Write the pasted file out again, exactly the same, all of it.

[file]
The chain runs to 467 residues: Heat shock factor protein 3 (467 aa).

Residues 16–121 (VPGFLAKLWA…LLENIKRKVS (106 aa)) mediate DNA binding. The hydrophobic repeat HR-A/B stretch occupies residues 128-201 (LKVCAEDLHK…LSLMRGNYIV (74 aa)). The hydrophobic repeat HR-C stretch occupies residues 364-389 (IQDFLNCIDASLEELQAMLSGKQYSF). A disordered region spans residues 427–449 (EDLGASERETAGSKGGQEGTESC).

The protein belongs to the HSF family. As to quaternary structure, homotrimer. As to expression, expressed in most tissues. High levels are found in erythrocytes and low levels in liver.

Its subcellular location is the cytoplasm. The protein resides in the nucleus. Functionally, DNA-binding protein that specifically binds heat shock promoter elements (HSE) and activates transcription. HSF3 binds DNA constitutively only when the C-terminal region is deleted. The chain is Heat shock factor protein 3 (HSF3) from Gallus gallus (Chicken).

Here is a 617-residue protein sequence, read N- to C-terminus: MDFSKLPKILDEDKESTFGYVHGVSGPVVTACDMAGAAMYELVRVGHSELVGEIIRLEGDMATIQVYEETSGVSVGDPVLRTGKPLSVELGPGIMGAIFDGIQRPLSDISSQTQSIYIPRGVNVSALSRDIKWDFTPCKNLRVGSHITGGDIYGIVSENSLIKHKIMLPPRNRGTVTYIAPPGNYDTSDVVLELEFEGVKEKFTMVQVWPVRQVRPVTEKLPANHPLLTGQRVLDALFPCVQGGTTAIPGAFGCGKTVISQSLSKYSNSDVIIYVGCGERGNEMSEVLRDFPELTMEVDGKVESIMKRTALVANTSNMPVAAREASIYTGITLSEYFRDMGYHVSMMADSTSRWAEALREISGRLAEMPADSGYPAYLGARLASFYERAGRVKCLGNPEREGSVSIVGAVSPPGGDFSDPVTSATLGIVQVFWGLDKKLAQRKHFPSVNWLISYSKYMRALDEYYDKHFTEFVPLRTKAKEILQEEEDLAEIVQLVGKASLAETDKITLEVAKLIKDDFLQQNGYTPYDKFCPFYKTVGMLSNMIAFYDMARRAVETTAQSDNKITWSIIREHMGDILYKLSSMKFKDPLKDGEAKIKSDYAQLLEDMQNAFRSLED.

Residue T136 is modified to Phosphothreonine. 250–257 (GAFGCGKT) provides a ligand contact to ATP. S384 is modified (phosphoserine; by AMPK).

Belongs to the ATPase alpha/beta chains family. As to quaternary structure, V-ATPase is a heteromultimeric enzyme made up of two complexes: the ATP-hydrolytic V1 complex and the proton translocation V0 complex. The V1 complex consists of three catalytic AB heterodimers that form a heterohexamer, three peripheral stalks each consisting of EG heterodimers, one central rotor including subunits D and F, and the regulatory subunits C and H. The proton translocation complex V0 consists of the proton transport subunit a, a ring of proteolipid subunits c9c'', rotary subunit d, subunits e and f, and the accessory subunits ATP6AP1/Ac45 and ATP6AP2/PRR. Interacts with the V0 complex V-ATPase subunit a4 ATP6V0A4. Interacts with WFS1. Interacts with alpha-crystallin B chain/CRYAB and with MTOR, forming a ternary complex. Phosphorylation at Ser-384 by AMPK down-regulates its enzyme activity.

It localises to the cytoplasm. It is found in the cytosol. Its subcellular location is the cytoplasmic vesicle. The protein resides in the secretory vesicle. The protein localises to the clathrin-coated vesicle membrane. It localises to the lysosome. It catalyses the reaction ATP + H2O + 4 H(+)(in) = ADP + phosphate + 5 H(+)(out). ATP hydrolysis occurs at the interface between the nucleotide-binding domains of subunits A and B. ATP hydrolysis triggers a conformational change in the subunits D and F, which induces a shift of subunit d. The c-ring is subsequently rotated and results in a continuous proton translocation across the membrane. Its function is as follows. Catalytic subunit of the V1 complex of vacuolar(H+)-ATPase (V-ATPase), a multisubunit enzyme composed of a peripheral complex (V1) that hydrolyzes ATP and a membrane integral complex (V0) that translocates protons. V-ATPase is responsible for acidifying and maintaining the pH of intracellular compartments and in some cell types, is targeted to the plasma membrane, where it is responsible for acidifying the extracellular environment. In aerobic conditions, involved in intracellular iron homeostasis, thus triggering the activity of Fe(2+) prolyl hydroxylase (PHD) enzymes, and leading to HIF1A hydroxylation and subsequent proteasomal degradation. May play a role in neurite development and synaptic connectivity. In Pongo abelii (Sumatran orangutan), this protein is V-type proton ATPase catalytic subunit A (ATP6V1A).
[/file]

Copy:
The chain runs to 467 residues: Heat shock factor protein 3 (467 aa).

Residues 16–121 (VPGFLAKLWA…LLENIKRKVS (106 aa)) mediate DNA binding. The hydrophobic repeat HR-A/B stretch occupies residues 128-201 (LKVCAEDLHK…LSLMRGNYIV (74 aa)). The hydrophobic repeat HR-C stretch occupies residues 364-389 (IQDFLNCIDASLEELQAMLSGKQYSF). A disordered region spans residues 427–449 (EDLGASERETAGSKGGQEGTESC).

The protein belongs to the HSF family. As to quaternary structure, homotrimer. As to expression, expressed in most tissues. High levels are found in erythrocytes and low levels in liver.

Its subcellular location is the cytoplasm. The protein resides in the nucleus. Functionally, DNA-binding protein that specifically binds heat shock promoter elements (HSE) and activates transcription. HSF3 binds DNA constitutively only when the C-terminal region is deleted. The chain is Heat shock factor protein 3 (HSF3) from Gallus gallus (Chicken).

Here is a 617-residue protein sequence, read N- to C-terminus: MDFSKLPKILDEDKESTFGYVHGVSGPVVTACDMAGAAMYELVRVGHSELVGEIIRLEGDMATIQVYEETSGVSVGDPVLRTGKPLSVELGPGIMGAIFDGIQRPLSDISSQTQSIYIPRGVNVSALSRDIKWDFTPCKNLRVGSHITGGDIYGIVSENSLIKHKIMLPPRNRGTVTYIAPPGNYDTSDVVLELEFEGVKEKFTMVQVWPVRQVRPVTEKLPANHPLLTGQRVLDALFPCVQGGTTAIPGAFGCGKTVISQSLSKYSNSDVIIYVGCGERGNEMSEVLRDFPELTMEVDGKVESIMKRTALVANTSNMPVAAREASIYTGITLSEYFRDMGYHVSMMADSTSRWAEALREISGRLAEMPADSGYPAYLGARLASFYERAGRVKCLGNPEREGSVSIVGAVSPPGGDFSDPVTSATLGIVQVFWGLDKKLAQRKHFPSVNWLISYSKYMRALDEYYDKHFTEFVPLRTKAKEILQEEEDLAEIVQLVGKASLAETDKITLEVAKLIKDDFLQQNGYTPYDKFCPFYKTVGMLSNMIAFYDMARRAVETTAQSDNKITWSIIREHMGDILYKLSSMKFKDPLKDGEAKIKSDYAQLLEDMQNAFRSLED.

Residue T136 is modified to Phosphothreonine. 250–257 (GAFGCGKT) provides a ligand contact to ATP. S384 is modified (phosphoserine; by AMPK).

Belongs to the ATPase alpha/beta chains family. As to quaternary structure, V-ATPase is a heteromultimeric enzyme made up of two complexes: the ATP-hydrolytic V1 complex and the proton translocation V0 complex. The V1 complex consists of three catalytic AB heterodimers that form a heterohexamer, three peripheral stalks each consisting of EG heterodimers, one central rotor including subunits D and F, and the regulatory subunits C and H. The proton translocation complex V0 consists of the proton transport subunit a, a ring of proteolipid subunits c9c'', rotary subunit d, subunits e and f, and the accessory subunits ATP6AP1/Ac45 and ATP6AP2/PRR. Interacts with the V0 complex V-ATPase subunit a4 ATP6V0A4. Interacts with WFS1. Interacts with alpha-crystallin B chain/CRYAB and with MTOR, forming a ternary complex. Phosphorylation at Ser-384 by AMPK down-regulates its enzyme activity.

It localises to the cytoplasm. It is found in the cytosol. Its subcellular location is the cytoplasmic vesicle. The protein resides in the secretory vesicle. The protein localises to the clathrin-coated vesicle membrane. It localises to the lysosome. It catalyses the reaction ATP + H2O + 4 H(+)(in) = ADP + phosphate + 5 H(+)(out). ATP hydrolysis occurs at the interface between the nucleotide-binding domains of subunits A and B. ATP hydrolysis triggers a conformational change in the subunits D and F, which induces a shift of subunit d. The c-ring is subsequently rotated and results in a continuous proton translocation across the membrane. Its function is as follows. Catalytic subunit of the V1 complex of vacuolar(H+)-ATPase (V-ATPase), a multisubunit enzyme composed of a peripheral complex (V1) that hydrolyzes ATP and a membrane integral complex (V0) that translocates protons. V-ATPase is responsible for acidifying and maintaining the pH of intracellular compartments and in some cell types, is targeted to the plasma membrane, where it is responsible for acidifying the extracellular environment. In aerobic conditions, involved in intracellular iron homeostasis, thus triggering the activity of Fe(2+) prolyl hydroxylase (PHD) enzymes, and leading to HIF1A hydroxylation and subsequent proteasomal degradation. May play a role in neurite development and synaptic connectivity. In Pongo abelii (Sumatran orangutan), this protein is V-type proton ATPase catalytic subunit A (ATP6V1A).